Volume 386, Number 1, April IV 2002
|Page(s)||319 - 330|
|Section||Celestial mechanics and astrometry|
|Published online||15 April 2002|
Discovery of X–rays from Venus with Chandra
Max–Planck–Institut für extraterrestrische Physik, Giessenbachstraße, 85748 Garching, Germany
2 University of Maryland, Department of Astronomy, College Park, MD 20742, USA
3 Chandra X–Ray Center, Harvard–Smithsonian Center for Astrophysics, 60 Garden Street, Cambridge, MA 02138, USA
Corresponding author: K. Dennerl, firstname.lastname@example.org
Accepted: 17 January 2002
On January 10 and 13, 2001, Venus was observed for the first time with an X–ray astronomy satellite. The observation, performed with the ACIS–I and LETG/ACIS–S instruments on Chandra, yielded data of high spatial, spectral, and temporal resolution. Venus is clearly detected as a half–lit crescent, with considerable brightening on the sunward limb. The morphology agrees well with that expected from fluorescent scattering of solar in the planetary atmosphere. The radiation is observed at discrete energies, mainly at the energy of 0.53 keV. Fluorescent radiation is also detected from C–Kα at 0.28 keV and, marginally, from N–Kα at 0.40 keV. An additional emission line is indicated at 0.29 keV, which might be the signature of the C transition in CO2 and CO. Evidence for temporal variability of the X–ray flux was found at the level, with fluctuations by factors of a few times indicated on time scales of minutes. All these findings are fully consistent with fluorescent scattering of solar X–rays. No other source of X–ray emission was detected, in particular none from charge exchange interactions between highly charged heavy solar wind ions and atmospheric neutrals, the dominant process for the X–ray emission of comets. This is in agreement with the sensitivity of the observation.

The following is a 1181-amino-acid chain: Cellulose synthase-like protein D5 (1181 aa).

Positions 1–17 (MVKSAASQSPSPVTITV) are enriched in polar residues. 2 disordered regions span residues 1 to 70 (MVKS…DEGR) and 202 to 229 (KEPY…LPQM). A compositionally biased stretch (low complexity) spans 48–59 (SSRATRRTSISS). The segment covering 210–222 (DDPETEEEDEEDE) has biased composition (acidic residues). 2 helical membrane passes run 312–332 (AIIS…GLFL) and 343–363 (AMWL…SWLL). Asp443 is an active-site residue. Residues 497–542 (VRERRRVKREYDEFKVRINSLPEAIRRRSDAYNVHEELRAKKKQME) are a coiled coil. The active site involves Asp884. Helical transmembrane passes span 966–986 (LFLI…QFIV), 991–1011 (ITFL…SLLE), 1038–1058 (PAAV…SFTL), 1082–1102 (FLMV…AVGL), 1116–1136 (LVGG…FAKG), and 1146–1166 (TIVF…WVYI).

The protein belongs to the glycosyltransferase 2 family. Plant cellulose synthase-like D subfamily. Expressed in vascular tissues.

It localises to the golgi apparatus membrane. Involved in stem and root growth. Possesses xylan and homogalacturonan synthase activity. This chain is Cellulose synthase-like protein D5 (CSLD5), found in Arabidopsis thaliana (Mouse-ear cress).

Key words: atomic processes / molecular processes / scattering / Sun: X–rays, gamma rays / planets and satellites: individual: Venus / X–rays: general
© ESO, 2002
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